Yeine Darr is an outcast from the barbarian north. But when her mother dies under mysterious circumstances, she is summoned to the majestic city of Sky. There, to her shock, Yeine is named an heiress to the king. But the throne of the Hundred Thousand Kingdoms is not easily won, and Yeine is thrust into a vicious power struggle with cousins she never knew she had. As she fights for her life, she draws ever closer to the secrets of her mother’s death and her family’s bloody history.
With the fate of the world hanging in the balance, Yeine will learn how perilous it can be when love and hate – and gods and mortals – are bound inseparably together. (From Amazon)
Read for The Women of Fantasy Book Club
I’ve written and rewritten this review three times now, and I’m getting really sick of it. So this review is now going going to be short, to the point, and AWESOME.
It’s always good to start on a positive note, right?
So: I loved The Hundred Thousand Kingdoms. I love the writing, the themes, how it doesn’t gloss over important issues that pop up in the relationship between humans and gods or humans and humans. I like the action, the intrigue, the characters, the setting. I loved the language, especially in the parts that tell stories about the mythology of the world in The Hundred Thousand Kingdoms. I had a great time reading this book, and I can’t recommend it enough to you people.
More detail? Okay. I loved Yeine. She’s such a great female protagonist: she’s strong, intelligent, and feisty. And she’s all that without falling into the stereotypical action girl thing! I liked that she had faults (self-doubt!) and that she wasn’t always sure what she should do in a situation, but that she didn’t let that stop her from helping people (or gods) when they needed help.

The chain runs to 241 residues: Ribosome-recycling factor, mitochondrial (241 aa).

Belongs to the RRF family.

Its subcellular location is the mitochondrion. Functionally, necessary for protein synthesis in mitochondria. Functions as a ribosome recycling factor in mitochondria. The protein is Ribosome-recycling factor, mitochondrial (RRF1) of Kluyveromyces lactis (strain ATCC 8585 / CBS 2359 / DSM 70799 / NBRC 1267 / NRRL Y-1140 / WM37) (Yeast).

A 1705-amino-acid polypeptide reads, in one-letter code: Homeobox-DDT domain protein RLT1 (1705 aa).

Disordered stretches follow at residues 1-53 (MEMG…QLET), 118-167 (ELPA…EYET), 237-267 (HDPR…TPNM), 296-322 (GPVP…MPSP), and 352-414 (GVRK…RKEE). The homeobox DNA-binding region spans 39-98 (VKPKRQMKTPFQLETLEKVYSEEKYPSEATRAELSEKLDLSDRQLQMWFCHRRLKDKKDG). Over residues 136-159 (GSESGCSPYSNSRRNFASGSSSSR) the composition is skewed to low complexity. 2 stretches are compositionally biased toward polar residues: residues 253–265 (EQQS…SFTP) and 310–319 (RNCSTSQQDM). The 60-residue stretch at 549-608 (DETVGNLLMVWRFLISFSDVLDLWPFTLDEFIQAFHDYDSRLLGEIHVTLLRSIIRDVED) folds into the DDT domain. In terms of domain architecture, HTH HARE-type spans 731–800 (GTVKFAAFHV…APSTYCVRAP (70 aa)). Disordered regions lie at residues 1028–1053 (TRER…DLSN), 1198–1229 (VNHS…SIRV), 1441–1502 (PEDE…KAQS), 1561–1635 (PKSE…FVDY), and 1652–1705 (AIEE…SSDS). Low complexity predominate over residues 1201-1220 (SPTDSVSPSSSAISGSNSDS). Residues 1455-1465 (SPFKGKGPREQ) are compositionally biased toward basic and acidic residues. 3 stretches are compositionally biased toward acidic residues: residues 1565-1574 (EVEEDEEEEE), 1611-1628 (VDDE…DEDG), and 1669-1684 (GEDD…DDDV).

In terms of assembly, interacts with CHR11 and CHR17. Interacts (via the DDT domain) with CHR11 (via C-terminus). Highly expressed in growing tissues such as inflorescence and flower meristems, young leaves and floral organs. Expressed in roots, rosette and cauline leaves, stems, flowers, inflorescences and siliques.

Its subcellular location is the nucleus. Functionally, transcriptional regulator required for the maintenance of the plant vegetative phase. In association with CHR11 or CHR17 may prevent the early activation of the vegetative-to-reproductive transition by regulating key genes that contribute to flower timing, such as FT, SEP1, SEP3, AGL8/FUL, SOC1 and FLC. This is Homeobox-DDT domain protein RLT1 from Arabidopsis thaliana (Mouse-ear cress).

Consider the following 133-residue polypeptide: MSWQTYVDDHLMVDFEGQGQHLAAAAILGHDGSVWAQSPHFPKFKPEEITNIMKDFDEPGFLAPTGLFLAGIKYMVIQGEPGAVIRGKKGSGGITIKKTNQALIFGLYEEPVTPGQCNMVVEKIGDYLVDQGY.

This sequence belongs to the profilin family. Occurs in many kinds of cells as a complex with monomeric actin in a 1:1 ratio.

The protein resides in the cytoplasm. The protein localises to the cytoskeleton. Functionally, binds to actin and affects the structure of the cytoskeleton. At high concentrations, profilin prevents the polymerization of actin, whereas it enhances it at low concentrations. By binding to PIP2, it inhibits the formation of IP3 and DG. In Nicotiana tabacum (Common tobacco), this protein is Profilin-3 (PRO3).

The secondary characters were just as flawed and wonderful as Yeine was, although some of them didn’t get nearly as much screentime as they needed to have, I think. One character in particular, who committed a betrayal later on in the story, barely even showed up for two second before that. It did make the betrayal less effective, and so the punishment for the betrayal then seemed unimportant (except, I suppose, for the fact of who DID the punishment, and how. I think that part was important. Sorry I can’t go more into detail! This keeping away from spoilers thing is annoying sometimes).
I also really liked the world setting! The mythology was really interesting, even more so because the connection between gods and humans was even more pronounced than you might find in other religions– it sort of reminded me of Neil Gaiman’s American Gods, in the part where gods affects humans but also humans control whether gods live or die. I did wish that the actual world had been more fully fleshed out; we only really get to see one section in detail of what I assume is a huge world (100,000 kingdoms, right? Or am I misunderstanding that?), and I really wanted to know more of what the world looked like.
If you’d like a fantasy novel with a strong heroine, a great world setting, and with lots of stuff to say, you couldn’t go wrong with The Hundred Thousand Kingdoms. It does have romance, and the romance is central to the story, but it’s not mushy and, er, stupid? Like some other fantasy romances. It’s actually kind of sweet, and you know it’s a good kind of romance if I can say that!
Read: January 9, 2011
Author photo lifted from her website. It’s a really neat website, too! I’m just now getting into her posts about the world of HTK– they’re interesting as hell.